Since I was building both simultaneously, I used the Roseparts interior as a guide for scratching the interior of this model, keeping in mind that most of it wouldn't show anyway once the fusleage was closed. I filled the troughs in the wings with Squadron White Putty and cut Contrail struts to the right size using the Aircraft Archive Volume #1 plans as a guide.

As with the Belgian Camel, there was a big step on the upper and lower fuselage. At first I thought the fit was misaligned, but finally determined that one side was taller in profile that the other. This mold is getting very old. While I sanded the top of the fusleage level, I trowled on the White Putty underneath to acheive an even surface.

I used Humbrol Cream #103 for the CDL under the wings and Xtracolor RFC Green for everything else but the white nose. Decals are out of the box. The rigging is .005 steel wire.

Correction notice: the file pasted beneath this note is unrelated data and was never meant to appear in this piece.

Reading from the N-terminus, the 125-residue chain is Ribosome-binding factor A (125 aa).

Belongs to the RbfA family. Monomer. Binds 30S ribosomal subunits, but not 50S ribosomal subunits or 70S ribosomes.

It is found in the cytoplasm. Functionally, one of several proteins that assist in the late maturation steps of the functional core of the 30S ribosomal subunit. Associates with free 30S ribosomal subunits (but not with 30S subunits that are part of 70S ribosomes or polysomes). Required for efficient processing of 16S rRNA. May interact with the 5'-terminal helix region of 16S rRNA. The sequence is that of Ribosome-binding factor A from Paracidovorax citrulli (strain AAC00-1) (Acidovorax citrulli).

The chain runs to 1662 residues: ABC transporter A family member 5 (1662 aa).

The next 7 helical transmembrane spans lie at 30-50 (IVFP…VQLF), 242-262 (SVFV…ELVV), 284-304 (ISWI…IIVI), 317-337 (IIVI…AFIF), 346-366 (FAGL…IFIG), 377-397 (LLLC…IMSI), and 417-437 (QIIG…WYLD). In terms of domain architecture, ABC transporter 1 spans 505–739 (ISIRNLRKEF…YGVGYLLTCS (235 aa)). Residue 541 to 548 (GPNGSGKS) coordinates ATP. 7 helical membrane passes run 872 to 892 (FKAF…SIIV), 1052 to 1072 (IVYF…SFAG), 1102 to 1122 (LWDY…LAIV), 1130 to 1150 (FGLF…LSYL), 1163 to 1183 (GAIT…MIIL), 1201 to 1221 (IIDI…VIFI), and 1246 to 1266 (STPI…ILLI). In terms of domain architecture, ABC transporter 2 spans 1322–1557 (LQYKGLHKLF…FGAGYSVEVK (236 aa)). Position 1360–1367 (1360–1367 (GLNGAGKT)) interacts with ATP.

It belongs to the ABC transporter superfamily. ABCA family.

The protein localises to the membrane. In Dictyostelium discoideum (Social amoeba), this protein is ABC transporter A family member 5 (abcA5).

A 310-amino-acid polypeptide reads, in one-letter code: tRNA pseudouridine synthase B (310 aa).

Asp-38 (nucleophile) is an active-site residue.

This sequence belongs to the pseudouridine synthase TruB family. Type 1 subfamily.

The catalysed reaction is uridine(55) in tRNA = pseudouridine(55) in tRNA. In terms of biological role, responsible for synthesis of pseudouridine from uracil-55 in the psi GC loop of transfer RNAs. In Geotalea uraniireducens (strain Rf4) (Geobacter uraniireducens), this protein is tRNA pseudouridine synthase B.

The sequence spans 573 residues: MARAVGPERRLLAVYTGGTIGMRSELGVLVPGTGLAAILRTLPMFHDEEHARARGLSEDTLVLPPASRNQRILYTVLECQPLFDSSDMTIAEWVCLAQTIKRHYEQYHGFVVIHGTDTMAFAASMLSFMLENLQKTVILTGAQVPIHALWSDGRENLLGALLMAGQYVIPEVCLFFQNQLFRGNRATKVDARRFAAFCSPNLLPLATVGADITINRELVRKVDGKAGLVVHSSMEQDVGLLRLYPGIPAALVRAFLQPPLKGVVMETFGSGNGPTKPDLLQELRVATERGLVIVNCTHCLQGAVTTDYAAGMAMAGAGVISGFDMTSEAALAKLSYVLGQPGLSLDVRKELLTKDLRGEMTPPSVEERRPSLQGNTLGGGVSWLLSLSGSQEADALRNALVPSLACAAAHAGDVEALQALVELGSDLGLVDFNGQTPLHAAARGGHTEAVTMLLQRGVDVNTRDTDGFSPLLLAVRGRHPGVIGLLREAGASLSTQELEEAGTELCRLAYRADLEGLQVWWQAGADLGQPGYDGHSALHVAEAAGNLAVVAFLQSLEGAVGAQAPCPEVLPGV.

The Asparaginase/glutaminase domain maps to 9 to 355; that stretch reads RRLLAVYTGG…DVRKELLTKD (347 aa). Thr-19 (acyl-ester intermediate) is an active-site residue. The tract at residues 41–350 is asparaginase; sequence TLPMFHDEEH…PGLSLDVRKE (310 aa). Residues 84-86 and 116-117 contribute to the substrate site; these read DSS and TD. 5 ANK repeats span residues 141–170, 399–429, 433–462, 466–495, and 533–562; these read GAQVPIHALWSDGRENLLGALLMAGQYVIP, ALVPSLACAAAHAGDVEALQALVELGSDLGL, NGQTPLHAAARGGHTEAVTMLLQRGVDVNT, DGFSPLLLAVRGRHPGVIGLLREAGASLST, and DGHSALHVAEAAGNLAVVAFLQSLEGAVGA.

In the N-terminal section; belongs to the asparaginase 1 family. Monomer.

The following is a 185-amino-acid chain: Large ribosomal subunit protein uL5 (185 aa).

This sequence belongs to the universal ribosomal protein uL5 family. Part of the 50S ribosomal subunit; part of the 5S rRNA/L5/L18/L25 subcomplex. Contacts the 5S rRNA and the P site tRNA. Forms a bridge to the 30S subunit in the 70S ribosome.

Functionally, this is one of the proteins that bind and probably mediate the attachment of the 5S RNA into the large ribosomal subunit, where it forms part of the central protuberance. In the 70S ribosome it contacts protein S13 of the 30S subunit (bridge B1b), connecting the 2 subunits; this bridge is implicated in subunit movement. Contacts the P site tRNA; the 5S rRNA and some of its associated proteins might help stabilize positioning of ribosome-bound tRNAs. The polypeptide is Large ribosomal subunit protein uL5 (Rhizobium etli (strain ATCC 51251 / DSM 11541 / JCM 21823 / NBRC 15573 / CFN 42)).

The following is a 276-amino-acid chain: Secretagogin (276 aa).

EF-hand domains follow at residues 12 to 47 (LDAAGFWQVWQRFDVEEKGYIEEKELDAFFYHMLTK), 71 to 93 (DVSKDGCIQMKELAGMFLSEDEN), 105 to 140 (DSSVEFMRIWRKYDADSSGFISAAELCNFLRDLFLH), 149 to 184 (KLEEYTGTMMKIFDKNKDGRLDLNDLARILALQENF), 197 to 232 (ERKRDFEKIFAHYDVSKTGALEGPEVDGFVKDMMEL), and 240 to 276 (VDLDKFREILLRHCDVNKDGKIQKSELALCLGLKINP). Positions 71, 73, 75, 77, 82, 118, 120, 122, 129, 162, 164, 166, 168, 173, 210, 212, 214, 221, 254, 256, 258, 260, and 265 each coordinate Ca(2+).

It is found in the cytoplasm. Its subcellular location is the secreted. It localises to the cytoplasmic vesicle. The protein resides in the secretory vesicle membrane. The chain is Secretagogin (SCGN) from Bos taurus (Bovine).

Brown's Sopwith Camel

This 1/72 Revell kit was built 15 years ago and was intended for the trash or the less-than-gentle hands of my three-year-old son. However, both he and his 6-year-old brother love sitting on my lap while I play Red Baron III , especially the Intro Video which features Roy Brown in a somewhat fictionalized end to the Red Baron's career. I thought it would be nice to paint up this old model in Brown's colors, keeping in mind the latest information that indicates a more colorful bird than the image I grew up with.

I started by removing the top wing and sewing thread rigging. This model was so old it was before I started using beeswax to prevent clumps from forming on the painted thread. It was truly hideous. Next I trimmed down the existing struts to the proper level and glued the top wing back on. I left the engine/cowl as they were and tried to impart some depth using three different metalic colors: Modelmaster Jet Exhaust for the firewall and crankcase, ModelMaster Gun Metal for the cylinders and Testors Chrome Silver for the pushrods. The fuselage needed sanding like the more recently purchased models --indicating this has been a problem for a long time.